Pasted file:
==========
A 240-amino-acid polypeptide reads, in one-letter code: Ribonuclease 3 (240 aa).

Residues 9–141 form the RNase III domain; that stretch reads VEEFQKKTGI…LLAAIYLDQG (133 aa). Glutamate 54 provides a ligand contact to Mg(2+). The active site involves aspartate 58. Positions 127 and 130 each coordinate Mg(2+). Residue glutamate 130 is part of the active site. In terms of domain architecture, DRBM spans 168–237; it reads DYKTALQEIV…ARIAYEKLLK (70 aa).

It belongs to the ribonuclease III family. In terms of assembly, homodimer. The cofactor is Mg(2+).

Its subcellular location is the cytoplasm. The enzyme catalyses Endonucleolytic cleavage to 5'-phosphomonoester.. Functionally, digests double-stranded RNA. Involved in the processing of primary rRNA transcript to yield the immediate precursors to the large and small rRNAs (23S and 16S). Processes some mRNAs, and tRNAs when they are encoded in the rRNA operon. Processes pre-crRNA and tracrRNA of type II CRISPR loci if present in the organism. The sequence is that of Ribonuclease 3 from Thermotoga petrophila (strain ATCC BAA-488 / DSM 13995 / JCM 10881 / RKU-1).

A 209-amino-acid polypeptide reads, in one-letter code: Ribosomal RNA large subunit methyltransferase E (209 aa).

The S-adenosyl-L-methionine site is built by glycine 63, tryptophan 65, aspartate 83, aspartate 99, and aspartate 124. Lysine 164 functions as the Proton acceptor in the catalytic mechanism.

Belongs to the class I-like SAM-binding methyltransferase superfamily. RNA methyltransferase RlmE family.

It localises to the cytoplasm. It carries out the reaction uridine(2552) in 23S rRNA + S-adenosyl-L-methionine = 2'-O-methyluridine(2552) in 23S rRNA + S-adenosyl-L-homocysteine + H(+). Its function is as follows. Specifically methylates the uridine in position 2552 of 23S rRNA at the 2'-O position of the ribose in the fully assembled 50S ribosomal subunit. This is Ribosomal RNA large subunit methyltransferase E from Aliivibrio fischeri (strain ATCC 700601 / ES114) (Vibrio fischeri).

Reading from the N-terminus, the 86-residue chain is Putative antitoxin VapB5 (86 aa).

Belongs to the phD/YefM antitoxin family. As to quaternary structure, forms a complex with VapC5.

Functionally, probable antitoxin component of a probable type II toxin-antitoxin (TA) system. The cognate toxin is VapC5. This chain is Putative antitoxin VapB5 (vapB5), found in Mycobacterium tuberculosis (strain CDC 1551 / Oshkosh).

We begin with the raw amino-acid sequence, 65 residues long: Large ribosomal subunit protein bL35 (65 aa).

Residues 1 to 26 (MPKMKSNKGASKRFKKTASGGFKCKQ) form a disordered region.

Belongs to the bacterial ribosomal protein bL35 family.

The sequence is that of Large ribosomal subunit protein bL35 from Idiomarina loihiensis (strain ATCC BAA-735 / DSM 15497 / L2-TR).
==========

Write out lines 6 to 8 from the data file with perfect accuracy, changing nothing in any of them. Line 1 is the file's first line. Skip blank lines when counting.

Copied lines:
The S-adenosyl-L-methionine site is built by glycine 63, tryptophan 65, aspartate 83, aspartate 99, and aspartate 124. Lysine 164 functions as the Proton acceptor in the catalytic mechanism.

Belongs to the class I-like SAM-binding methyltransferase superfamily. RNA methyltransferase RlmE family.

It localises to the cytoplasm. It carries out the reaction uridine(2552) in 23S rRNA + S-adenosyl-L-methionine = 2'-O-methyluridine(2552) in 23S rRNA + S-adenosyl-L-homocysteine + H(+). Its function is as follows. Specifically methylates the uridine in position 2552 of 23S rRNA at the 2'-O position of the ribose in the fully assembled 50S ribosomal subunit. This is Ribosomal RNA large subunit methyltransferase E from Aliivibrio fischeri (strain ATCC 700601 / ES114) (Vibrio fischeri).